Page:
Provision differs across the country. Referrals for support resulting in no service provided (either as result of a decision or because the individual died before the decision or services were put in place) ranged from 17.5% in Yorkshire and the Humber to 37.5% in the South West in 2021/22.

Figure 5: Proportion of support requests from new clients (aged 65+) resulting in no service provision, English regions, 2021-22

Source: Age UK
Note: This combines ‘no services provided’ and ‘no services provided, deceased’.

Experts from the Health Foundation, the King’s Fund and the Nuffield Trust have all expressed support for the intention to address the care crisis. All have highlighted the scale of the challenge.

New reports

Here we highlight briefings from some leading UK research institutions:

  • UK trade 2024. Leaving the EU has reduced UK trade, according to this UK in a Changing Europe (UKICE) report. Specifically, if UK exports to the EU had grown at the same rate as intra-EU trade – trade among the other EU member states – since 2020 (that is, if Brexit hadn’t happened), they would have been 27% higher by August 2023. But this impact is not uniform. The fall in goods exports has been particularly challenging for small businesses. By comparison, the largest UK companies have hardly been affected. On the services side, UK exports to the EU have performed much better, increasing by nearly 30% since February 2020.
  • A first 100 days for UK trade policy. This article by David Henig (European Centre for International Political Economy, ECIPE) sets out ten policy proposals for reforming UK-EU trade. These include granting the Department for Business and Trade sole responsibility for trade policy; announcing the intent to join the World Trade Organization’s ‘Multi-Party Interim Appeal Arbitration Arrangement’ (MPIA); enhancing export growth plans; revamping the Board of Trade; discussing economic security with other mid-sized countries; improving transparency; reviewing current free trade agreements (FTAs); embedding trade and investment impact considerations into regulation design; committing to proper parliamentary scrutiny on trade policy; and launching a nationwide trade strategy consultation.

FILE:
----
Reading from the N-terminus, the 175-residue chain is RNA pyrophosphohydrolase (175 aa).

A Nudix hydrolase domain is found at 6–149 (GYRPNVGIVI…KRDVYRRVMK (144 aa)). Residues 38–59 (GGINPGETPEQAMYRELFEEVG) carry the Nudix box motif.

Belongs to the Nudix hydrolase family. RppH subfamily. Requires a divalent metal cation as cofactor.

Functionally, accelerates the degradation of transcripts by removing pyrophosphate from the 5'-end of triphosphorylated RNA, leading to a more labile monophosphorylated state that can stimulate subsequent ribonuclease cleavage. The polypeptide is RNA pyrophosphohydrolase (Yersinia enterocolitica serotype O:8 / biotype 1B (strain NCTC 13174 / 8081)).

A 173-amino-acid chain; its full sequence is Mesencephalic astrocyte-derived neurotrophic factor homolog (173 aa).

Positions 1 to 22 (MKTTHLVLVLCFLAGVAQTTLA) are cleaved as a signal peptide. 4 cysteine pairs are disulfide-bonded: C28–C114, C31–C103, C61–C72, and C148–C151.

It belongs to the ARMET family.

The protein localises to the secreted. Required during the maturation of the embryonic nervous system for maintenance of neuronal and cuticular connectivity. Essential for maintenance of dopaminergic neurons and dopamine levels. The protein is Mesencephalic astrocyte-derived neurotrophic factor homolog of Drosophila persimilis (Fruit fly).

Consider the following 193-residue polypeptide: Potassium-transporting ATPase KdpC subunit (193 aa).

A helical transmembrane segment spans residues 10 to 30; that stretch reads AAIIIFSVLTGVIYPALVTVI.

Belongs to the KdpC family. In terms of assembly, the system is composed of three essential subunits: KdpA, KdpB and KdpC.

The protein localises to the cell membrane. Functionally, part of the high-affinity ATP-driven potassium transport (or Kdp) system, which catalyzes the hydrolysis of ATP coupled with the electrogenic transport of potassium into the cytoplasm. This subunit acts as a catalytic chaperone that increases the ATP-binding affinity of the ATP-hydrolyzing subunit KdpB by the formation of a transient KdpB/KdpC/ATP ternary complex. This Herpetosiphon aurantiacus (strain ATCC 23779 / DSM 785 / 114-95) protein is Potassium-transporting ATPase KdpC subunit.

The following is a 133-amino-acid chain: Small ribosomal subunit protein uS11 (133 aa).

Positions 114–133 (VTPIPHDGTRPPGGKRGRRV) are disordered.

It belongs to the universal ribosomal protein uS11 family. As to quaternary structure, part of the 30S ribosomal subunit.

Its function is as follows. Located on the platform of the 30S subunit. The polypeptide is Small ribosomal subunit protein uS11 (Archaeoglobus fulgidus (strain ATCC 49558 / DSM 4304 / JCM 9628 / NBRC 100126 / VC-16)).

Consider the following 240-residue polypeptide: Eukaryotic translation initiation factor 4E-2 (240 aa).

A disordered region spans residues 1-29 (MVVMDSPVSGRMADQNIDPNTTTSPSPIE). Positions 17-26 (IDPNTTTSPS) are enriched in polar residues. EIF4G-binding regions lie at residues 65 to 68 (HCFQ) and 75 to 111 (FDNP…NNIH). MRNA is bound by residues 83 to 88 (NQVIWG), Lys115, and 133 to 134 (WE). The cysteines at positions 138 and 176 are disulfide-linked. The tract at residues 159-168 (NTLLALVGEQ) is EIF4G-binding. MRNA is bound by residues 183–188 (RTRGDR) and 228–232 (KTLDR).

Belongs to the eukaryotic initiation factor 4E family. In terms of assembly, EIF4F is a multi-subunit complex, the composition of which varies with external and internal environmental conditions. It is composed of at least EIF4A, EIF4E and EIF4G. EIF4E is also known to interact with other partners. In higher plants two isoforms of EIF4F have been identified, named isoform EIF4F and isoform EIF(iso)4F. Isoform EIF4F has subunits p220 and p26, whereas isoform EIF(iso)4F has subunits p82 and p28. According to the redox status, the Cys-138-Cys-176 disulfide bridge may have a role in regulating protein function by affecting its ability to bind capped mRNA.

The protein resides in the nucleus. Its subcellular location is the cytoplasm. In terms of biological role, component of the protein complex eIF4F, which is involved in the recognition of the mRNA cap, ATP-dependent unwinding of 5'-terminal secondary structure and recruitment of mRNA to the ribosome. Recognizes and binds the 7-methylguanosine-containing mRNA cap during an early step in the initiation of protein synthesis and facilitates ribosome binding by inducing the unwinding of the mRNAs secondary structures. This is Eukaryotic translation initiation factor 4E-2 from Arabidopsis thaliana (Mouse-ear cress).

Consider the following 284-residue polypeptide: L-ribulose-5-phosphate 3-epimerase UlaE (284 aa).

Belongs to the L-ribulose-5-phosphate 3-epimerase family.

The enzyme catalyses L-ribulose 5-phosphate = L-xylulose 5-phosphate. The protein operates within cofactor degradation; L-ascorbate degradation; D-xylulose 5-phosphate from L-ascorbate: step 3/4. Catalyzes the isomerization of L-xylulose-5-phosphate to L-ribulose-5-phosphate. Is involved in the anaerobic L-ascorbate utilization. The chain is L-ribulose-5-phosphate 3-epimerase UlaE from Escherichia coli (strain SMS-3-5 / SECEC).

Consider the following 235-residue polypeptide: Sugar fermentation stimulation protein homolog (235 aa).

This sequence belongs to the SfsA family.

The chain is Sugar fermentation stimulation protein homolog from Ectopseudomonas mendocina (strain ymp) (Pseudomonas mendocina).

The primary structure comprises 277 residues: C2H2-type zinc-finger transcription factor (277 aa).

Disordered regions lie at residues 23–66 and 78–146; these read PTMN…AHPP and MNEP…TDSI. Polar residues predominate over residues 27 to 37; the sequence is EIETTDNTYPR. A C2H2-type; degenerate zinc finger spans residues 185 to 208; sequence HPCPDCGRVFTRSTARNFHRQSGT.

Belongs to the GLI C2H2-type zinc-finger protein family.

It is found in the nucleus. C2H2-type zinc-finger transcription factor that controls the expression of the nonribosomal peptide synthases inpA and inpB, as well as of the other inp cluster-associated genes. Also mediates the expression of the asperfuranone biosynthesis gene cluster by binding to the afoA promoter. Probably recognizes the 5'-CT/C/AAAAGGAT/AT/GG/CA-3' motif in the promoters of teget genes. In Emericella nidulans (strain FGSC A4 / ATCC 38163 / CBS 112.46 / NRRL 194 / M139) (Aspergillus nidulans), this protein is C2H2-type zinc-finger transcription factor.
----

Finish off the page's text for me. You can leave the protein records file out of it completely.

• Debt dramas. This Resolution Foundation briefing note by Charlie McCurdy, Cara Pacitti and James Smith focuses on the current state of UK public finances. Total government spending fell as a proportion of GDP from 46.5% in 2009/10 to 39.5% in 2018/19 – equivalent to £1,500 per household in today’s money. But this is only part of the story. The ‘shape’ of spending has also shifted: day-to-day spending on public services is now 6% below 2009/10 levels, while debt interest payments have nearly doubled. This, the authors argue, is one of the drivers of higher taxes, which have offset over 90% of the rise in total public spending since 2019. Looking forward, public debt as a share of GDP is set to increase by 15 percentage points between 2019/20 and 2024/25. This is the second largest rise over a parliamentary cycle since the Second World War, and the biggest in the G7.

Economics Observatory articles


The topics discussed here all have implications for the country’s productivity and the skills of its workers. The physical and mental health of our families also matters, both for our wellbeing and how this can affect our ability to work.

Many of these issues will be discussed at our upcoming Devolution at 25: Productivity and Skills event, taking place on 21 June at Queen’s University Belfast. Across two panels, speakers, including academic experts and economy representatives from each of the political parties in Northern Ireland, will discuss the role that skills can play in boosting productivity and how the Northern Irish economy can grow for the benefit of its citizens. Find out more and sign up here.

Authors: Andrea Correa-Jimenez, Richard Davies, Josh Hellings, Ashley Lait, Finn McEvoy, Charlie Meyrick and Romesh Vaitilingam